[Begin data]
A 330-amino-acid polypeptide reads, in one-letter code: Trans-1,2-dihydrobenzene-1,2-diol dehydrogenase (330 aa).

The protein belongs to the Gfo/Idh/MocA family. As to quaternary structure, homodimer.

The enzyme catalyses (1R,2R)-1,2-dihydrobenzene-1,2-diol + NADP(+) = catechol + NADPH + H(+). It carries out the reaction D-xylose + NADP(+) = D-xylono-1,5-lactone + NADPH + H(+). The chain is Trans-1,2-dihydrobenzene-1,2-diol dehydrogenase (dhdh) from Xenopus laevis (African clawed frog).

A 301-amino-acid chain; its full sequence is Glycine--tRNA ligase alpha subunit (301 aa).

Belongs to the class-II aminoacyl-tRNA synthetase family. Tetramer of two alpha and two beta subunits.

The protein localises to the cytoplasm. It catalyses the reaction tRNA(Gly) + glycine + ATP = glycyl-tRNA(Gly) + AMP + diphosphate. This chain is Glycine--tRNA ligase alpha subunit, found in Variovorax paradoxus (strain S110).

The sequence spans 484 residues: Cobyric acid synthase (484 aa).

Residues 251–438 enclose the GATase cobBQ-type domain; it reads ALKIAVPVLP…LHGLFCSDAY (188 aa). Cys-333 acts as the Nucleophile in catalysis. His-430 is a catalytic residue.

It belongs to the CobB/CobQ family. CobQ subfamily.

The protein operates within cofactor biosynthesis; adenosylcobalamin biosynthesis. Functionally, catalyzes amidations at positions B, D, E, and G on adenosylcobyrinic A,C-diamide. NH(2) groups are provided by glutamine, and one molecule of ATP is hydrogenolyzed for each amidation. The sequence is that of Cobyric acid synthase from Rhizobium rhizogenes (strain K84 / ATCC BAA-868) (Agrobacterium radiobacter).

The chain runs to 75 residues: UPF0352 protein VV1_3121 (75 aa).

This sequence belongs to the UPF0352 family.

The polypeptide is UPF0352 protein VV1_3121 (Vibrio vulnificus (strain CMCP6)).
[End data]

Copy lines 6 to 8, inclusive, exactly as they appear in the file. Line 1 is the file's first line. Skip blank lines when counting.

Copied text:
The protein localises to the cytoplasm. It catalyses the reaction tRNA(Gly) + glycine + ATP = glycyl-tRNA(Gly) + AMP + diphosphate. This chain is Glycine--tRNA ligase alpha subunit, found in Variovorax paradoxus (strain S110).

The sequence spans 484 residues: Cobyric acid synthase (484 aa).

Residues 251–438 enclose the GATase cobBQ-type domain; it reads ALKIAVPVLP…LHGLFCSDAY (188 aa). Cys-333 acts as the Nucleophile in catalysis. His-430 is a catalytic residue.